Georges Papazoff, Light Bearers – Lucifers, 1929

Georges Papazoff (1894 -1972)
Light Bearers – Lucifers, 1929
oil on canvas, 162.2x129.8cm

At the time of his creative peak (from the mid 1920s to the late 1930s) Georges Papazoff was known as one of the most important modernists on a European scale. He has lived and worked in several European centres; in Prague, Munich, Vienna, Berlin and Paris. He studied painting in Hans Hoffmann’s studio in Munich, where he was introduced to the painting of Hans Reichel. After a short stay in Vienna he went to Berlin, where in 1923 he participated at the Great Berlin Art Exhibition in the section of expressionist painters Novembergruppe. In 1924 he moved to Paris where he met Jules Pascin and André Derain. He also participated in group exhibitions with Juan Miró, Max Ernst, Jean Arp, and then in 1926 he exhibited with Derain, Braque, Picasso and other artists in the Vavin-Raspail Gallery. Papazoff’s break with traditional Bulgarian painting was abrupt and dramatic, with no transitional phases. Surrealism was closest to his pictorial concept, as a movement that rose up against one-sided positivism and rationalism. Although he never formally belonged to the Surrealist movement, his contemporaries recognized him as a Surrealist before Surrealism (Jean-Paul Crespelle). Between 1925 and 1929, he worked on a series of paintings titled Light Bearers – Lucifers (original title Les Eclaireurs). These are images of identical beings who march relentlessly with cold metallic footsteps and send subconscious messages of discomfort, menace, insecurity and fear. The deep perspective and large dimensions of the beings in the foreground emphasise the drama of the scene of isolation, solitude – frequent themes of Parisian Surrealists. The three beings-machines march through an empty monochrome landscape with a low horizon. Apart from them, there are no other beings or objects in the painting. Who knows what to expect from these ominous robots, with their small horizontal eye slits! It is the same fear we encounter in the dehumanised, eerie world of Fritz Lang in the film Metropolis (1927).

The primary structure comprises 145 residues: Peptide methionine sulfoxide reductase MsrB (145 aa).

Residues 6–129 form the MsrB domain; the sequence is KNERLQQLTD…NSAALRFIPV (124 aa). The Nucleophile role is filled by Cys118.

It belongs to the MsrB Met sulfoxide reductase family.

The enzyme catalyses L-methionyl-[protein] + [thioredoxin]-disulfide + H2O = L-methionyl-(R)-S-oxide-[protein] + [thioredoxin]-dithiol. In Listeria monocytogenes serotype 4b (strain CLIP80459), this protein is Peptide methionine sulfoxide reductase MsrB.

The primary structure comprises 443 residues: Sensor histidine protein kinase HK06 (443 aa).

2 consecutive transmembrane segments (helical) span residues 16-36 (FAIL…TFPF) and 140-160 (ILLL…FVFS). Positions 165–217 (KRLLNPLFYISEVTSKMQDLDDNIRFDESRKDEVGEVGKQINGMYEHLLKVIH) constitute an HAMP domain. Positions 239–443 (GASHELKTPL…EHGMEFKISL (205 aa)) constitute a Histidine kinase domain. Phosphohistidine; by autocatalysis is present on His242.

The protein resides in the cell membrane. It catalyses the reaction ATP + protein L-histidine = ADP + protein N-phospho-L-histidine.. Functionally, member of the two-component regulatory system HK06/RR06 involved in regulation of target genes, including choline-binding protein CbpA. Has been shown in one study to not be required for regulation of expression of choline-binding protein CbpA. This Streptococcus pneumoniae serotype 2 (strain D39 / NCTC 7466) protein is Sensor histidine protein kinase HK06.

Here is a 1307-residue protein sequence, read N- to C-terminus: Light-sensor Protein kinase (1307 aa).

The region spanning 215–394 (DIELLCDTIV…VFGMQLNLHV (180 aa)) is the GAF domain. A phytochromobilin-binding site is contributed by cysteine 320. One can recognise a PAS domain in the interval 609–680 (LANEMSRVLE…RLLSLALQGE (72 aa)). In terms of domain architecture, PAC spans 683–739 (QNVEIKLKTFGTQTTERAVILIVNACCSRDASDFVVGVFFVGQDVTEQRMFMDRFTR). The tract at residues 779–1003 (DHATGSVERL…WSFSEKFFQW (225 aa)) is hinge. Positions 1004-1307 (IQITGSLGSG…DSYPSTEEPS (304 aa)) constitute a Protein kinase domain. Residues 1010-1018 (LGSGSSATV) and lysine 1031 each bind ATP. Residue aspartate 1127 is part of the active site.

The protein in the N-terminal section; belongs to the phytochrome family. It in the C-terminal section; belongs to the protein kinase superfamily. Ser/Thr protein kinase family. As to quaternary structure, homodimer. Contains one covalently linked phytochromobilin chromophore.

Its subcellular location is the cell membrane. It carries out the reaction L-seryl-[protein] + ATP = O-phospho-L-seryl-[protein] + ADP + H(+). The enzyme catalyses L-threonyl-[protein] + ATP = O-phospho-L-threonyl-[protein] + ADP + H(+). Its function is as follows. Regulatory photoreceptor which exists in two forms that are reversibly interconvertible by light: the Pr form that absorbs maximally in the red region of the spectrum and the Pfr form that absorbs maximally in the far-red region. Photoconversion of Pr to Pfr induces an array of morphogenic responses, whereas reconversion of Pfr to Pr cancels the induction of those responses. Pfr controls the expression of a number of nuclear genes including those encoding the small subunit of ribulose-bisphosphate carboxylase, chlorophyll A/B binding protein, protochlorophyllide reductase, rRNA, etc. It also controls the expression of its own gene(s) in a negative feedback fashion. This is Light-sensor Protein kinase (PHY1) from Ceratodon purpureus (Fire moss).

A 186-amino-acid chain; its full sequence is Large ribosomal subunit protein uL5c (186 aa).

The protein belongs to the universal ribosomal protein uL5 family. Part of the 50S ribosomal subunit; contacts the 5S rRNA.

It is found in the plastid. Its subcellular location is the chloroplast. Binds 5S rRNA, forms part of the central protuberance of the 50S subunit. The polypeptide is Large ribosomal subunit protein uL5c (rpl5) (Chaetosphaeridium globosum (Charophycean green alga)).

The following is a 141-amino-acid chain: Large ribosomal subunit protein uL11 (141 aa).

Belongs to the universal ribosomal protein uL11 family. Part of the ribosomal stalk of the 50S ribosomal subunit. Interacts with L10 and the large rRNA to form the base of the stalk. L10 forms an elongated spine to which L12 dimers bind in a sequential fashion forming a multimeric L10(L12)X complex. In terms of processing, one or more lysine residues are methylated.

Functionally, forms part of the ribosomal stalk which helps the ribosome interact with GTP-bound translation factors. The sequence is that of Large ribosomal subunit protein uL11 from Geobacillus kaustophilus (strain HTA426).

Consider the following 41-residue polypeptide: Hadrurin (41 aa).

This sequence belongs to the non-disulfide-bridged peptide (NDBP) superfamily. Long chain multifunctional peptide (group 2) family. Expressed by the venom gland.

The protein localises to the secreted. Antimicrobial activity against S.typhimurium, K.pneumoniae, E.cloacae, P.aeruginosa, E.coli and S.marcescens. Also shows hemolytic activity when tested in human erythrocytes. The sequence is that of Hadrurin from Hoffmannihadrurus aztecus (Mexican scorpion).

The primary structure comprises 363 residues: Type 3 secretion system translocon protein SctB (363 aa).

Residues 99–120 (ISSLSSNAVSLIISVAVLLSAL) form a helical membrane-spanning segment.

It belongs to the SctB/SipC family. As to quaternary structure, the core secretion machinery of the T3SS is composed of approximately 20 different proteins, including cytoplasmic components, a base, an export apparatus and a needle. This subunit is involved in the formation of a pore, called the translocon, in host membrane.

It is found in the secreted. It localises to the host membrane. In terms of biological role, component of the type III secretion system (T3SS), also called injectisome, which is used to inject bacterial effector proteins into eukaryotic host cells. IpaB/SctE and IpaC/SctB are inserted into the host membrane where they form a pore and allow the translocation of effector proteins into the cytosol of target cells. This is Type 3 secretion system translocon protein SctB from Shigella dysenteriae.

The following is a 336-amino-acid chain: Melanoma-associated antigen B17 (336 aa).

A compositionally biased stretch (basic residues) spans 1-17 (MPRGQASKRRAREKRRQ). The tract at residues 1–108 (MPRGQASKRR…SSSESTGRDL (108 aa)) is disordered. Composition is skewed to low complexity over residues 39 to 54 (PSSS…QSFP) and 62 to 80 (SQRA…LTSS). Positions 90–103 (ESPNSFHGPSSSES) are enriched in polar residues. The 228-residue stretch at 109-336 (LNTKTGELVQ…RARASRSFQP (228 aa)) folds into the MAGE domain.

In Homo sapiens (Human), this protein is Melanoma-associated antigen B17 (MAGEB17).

Text: Dajana Vlaisavljević, Museum Advisor of the National Museum of Modern Art © National Museum of Modern Art, Zagreb
Translated by: Robertina Tomić
Photo: Goran Vranić © National Museum of Modern Art, Zagreb

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